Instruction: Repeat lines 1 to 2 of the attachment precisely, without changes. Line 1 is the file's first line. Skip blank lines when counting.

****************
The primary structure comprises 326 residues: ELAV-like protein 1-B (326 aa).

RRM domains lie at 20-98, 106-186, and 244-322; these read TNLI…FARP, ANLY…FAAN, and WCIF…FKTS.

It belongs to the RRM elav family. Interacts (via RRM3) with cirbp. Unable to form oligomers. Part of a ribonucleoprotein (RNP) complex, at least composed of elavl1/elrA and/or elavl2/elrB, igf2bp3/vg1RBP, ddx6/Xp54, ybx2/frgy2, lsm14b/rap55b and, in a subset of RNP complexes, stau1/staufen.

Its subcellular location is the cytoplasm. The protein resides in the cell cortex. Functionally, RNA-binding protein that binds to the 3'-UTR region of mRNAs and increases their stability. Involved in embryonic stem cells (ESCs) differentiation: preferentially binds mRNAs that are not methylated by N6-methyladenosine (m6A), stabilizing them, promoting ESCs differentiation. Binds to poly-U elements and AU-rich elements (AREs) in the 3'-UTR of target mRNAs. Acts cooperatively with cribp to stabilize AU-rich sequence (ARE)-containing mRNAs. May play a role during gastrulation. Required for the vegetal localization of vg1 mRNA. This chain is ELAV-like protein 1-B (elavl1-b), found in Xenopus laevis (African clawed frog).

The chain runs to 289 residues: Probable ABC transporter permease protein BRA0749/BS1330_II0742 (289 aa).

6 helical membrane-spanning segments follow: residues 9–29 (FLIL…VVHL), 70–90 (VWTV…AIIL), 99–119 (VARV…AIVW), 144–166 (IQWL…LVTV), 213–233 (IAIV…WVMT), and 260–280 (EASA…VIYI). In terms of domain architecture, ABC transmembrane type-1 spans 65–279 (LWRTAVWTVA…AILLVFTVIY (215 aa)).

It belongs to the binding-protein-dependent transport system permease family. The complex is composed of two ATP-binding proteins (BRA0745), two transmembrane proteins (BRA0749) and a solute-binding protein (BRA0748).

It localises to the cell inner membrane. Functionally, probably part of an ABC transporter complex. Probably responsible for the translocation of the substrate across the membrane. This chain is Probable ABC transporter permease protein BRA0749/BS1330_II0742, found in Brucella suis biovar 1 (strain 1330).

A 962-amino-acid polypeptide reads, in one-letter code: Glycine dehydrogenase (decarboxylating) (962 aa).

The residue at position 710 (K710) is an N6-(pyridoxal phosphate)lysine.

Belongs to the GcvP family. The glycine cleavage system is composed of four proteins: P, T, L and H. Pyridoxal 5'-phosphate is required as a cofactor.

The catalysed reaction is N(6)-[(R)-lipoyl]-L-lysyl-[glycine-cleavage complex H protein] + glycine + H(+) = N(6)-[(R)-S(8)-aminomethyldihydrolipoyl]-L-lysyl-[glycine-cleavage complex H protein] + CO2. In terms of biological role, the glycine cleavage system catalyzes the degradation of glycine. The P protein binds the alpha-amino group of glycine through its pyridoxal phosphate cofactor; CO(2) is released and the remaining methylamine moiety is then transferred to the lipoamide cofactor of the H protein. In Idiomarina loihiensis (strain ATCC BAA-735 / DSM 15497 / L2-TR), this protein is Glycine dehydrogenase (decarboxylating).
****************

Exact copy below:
The primary structure comprises 326 residues: ELAV-like protein 1-B (326 aa).

RRM domains lie at 20-98, 106-186, and 244-322; these read TNLI…FARP, ANLY…FAAN, and WCIF…FKTS.